An extremely thoughtful coming-of-age tale with no traditional villains in sight, Hayao Miyazaki's Kiki's Delivery Service (1989) was only the director's third project for Studio Ghibli after Castle in the Sky and My Neighbor Totoro. Adapted from Eiko Kadono's popular 1985 novel, our title character is a sweet-natured 13-year-old witch who's ready to leave home for a year of independent training. Bidding her parents and friends goodbye, Kiki's only two material possessions---aside from her plain black robe and a bright red hair bow---include her mother's broom and father's portable radio. With trusty black cat Jiji in tow, the young girl flies towards a town by the sea to find out what her future holds.
Kiki's first two interactions are with Tombo, a teenage boy who's fascinated by flight and thus attracted by her abilities; and a hospitable bakery owner, Osono, who repays a good deed by letting Kiki stay in a vacant room upstairs and start a delivery service. Yet despite her good luck and sweet disposition, Kiki can't help but lose confidence in the coming weeks: Tombo's friends leer at her clothes, her delivery job has a few rough spots, and Jiji spends most of his free time with an uppity neighborhood cat. Like most people in their teens, early 20s, and beyond, Kiki has quickly discovered that life isn't turning out as well as she hoped...and before she knows it, her magical abilities are fading away.
Far from a cynical or overly romanticized take on adolescence, Kiki's Delivery Service has an obvious knack for capturing the ups and downs of a young life as it slowly develops during turbulent times. Like My Neighbor Totoro and Spirited Away (not coincidentally, my two favorite Miyazaki films), in addition to several other films in the Ghibli catalog, there's a real sense of character development and growth that's handled much more delicately than expected; considering its source material and main character, this is one of the studio's more grounded films by a long shot. Featuring a superb soundtrack by the prolific Joe Hisaishi (who collaborated on every Miyazaki film since 1984) and wonderfully detailed animation, it's the kind of simple and understated family film that's all but gone extinct in recent decades: one that treats its characters and audience with a great deal of respect while gently teaching them in the process.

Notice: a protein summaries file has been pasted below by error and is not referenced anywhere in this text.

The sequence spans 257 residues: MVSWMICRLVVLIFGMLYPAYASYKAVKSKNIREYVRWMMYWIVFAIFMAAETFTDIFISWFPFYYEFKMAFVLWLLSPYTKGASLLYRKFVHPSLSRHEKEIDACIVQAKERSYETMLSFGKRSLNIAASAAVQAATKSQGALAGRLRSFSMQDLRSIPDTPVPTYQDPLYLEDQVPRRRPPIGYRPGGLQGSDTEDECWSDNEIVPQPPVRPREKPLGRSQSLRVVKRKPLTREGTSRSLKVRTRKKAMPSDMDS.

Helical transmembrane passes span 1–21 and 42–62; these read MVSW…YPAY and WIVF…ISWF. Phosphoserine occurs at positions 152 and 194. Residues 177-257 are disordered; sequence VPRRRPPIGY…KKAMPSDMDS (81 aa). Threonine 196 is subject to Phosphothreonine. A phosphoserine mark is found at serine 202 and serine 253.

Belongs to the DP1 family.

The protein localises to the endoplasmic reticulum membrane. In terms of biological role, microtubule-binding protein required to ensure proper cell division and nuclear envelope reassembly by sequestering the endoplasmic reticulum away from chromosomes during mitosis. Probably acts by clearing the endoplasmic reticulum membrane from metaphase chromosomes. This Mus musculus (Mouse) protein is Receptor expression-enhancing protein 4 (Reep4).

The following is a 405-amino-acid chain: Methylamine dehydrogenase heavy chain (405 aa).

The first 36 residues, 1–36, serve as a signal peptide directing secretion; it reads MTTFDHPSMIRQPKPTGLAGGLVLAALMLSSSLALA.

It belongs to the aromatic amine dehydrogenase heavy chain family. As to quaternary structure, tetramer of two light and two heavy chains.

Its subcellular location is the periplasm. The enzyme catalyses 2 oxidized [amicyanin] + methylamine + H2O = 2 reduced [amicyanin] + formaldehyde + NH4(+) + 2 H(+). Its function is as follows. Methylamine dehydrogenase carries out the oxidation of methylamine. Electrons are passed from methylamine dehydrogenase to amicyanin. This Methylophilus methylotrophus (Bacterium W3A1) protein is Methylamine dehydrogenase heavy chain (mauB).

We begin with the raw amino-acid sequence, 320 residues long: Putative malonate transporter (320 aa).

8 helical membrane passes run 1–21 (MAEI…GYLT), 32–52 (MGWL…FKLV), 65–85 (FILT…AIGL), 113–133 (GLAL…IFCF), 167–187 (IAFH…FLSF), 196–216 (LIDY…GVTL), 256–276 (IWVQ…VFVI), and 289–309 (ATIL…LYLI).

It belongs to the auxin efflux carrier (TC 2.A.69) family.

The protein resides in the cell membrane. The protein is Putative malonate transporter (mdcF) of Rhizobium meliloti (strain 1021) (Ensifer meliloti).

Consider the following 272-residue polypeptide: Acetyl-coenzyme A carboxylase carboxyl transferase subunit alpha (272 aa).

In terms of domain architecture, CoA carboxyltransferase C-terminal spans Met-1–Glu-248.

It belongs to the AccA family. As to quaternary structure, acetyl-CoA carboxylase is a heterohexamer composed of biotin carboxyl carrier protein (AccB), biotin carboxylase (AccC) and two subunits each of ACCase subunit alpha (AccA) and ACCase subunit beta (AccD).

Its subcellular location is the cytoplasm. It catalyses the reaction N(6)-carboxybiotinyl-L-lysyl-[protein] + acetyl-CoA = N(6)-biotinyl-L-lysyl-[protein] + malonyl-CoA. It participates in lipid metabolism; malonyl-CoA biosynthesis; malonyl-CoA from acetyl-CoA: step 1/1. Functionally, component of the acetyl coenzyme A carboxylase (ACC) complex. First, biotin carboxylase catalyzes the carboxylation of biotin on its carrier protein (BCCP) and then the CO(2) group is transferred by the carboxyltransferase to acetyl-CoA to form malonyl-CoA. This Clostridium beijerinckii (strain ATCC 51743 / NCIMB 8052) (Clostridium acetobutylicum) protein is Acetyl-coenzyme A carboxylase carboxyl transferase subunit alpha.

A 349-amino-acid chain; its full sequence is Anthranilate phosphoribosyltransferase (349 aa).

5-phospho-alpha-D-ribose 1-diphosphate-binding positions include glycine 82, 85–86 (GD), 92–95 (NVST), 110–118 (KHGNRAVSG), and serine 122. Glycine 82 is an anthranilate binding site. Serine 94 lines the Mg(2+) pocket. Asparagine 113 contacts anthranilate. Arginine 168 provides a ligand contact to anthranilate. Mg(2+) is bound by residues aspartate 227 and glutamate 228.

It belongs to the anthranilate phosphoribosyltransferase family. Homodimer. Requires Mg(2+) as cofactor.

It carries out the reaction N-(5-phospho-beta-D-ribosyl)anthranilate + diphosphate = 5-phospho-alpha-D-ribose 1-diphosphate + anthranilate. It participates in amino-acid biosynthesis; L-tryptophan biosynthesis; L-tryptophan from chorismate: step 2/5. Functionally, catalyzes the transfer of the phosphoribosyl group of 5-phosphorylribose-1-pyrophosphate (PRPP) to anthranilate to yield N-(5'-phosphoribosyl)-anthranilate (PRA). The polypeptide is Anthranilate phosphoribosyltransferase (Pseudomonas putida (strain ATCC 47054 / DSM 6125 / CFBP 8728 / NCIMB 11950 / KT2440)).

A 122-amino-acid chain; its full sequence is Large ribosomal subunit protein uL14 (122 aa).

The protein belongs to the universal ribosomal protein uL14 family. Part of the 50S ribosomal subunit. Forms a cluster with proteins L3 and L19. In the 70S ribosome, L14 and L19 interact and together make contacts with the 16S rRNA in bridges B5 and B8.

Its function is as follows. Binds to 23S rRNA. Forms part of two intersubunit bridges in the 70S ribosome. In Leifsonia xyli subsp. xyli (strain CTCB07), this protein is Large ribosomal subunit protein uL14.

Originally released on DVD in 2003 by Disney (and again in 2010), Kiki's Delivery Service received a Blu-ray upgrade from the studio less than three years ago. GKIDS' brand new Blu-ray edition, like Princess Mononoke, arrives as part of a substantial Ghibli re-release wave after they acquired the distribution rights from Disney earlier this year. We'll have more reviews up soon including Spirited Away, My Neighbor Totoro, Howl's Moving Castle, and Ponyo.
Disney's 2014 Blu-ray featured a suitably strong and stable 1080p presentation sourced from a recent master, and unsurprisingly GKIDS' new Blu-ray looks more or less identical to my eyes. Though I don't have the tools to to a side-by-side comparison (either on-screen or via captures), I spot checked a handful of scenes from both discs and found no major variances in detail, texture, black levels, compression, bit rate, and color balance. Quite simply, both looked fantastic and virtually flawless, aside from trace amounts of banding during a handful of tricky gradient scenes. Overall, this seems to be a clear case of "if it ain't broke, don't fix it", so fans will have no reason to be disappointed here.
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Like the Disney disc, viewers can choose between the original Japanese 2.0 track or an English 2.0 dub (featuring the likes of Kirsten Dunst, Phil Hartman, Debbie Reynolds, and more, recorded all the way back in 1997 and included on just about every previous Region 1 release of Kiki's Delivery Service).